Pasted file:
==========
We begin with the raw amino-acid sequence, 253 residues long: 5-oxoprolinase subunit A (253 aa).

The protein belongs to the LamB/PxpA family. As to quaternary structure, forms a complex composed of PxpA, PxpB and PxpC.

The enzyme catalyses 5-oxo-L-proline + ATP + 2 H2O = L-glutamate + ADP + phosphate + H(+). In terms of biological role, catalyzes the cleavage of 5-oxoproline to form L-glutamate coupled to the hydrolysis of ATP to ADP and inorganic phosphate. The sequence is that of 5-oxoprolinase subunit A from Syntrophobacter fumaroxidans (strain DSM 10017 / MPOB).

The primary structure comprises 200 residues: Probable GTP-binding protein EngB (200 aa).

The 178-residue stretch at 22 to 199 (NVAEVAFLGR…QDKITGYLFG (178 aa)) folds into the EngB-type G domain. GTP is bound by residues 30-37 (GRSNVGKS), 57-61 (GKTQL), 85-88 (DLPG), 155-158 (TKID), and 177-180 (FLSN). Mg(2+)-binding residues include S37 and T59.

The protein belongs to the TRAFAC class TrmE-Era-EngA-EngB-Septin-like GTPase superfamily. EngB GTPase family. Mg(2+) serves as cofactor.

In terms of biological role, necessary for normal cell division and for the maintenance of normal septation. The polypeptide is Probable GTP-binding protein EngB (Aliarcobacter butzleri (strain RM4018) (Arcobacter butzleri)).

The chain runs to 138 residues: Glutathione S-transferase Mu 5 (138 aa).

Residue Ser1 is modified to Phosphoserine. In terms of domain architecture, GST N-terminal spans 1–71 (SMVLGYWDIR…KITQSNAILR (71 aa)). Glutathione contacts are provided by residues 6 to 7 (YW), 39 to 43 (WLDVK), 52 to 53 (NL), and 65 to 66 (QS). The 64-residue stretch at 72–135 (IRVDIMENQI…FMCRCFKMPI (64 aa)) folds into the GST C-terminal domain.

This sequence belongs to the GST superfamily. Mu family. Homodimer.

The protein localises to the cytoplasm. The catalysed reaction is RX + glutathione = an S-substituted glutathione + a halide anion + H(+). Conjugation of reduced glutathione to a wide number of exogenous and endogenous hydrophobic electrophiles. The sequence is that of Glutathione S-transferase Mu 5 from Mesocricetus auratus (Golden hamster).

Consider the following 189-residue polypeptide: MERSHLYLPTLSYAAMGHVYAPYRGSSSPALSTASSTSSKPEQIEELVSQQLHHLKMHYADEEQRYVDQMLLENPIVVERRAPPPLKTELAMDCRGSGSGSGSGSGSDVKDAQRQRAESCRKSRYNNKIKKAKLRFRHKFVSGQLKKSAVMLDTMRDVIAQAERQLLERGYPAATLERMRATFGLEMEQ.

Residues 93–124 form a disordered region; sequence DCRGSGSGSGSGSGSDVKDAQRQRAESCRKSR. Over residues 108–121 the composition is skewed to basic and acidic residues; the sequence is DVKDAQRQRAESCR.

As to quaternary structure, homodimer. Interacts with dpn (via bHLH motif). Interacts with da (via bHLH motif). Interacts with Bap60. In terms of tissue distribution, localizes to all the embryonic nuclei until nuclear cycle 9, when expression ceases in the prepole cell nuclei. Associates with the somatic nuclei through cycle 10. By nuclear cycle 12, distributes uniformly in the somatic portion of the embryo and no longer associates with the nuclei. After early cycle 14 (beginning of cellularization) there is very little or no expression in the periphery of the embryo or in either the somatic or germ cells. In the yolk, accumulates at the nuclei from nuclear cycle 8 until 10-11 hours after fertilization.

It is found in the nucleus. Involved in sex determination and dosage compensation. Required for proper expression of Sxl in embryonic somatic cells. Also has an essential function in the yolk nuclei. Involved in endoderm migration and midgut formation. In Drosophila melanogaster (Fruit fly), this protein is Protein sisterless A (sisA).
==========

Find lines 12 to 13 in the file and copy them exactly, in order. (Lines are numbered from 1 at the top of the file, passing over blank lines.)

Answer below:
Consider the following 189-residue polypeptide: MERSHLYLPTLSYAAMGHVYAPYRGSSSPALSTASSTSSKPEQIEELVSQQLHHLKMHYADEEQRYVDQMLLENPIVVERRAPPPLKTELAMDCRGSGSGSGSGSGSDVKDAQRQRAESCRKSRYNNKIKKAKLRFRHKFVSGQLKKSAVMLDTMRDVIAQAERQLLERGYPAATLERMRATFGLEMEQ.

Residues 93–124 form a disordered region; sequence DCRGSGSGSGSGSGSDVKDAQRQRAESCRKSR. Over residues 108–121 the composition is skewed to basic and acidic residues; the sequence is DVKDAQRQRAESCR.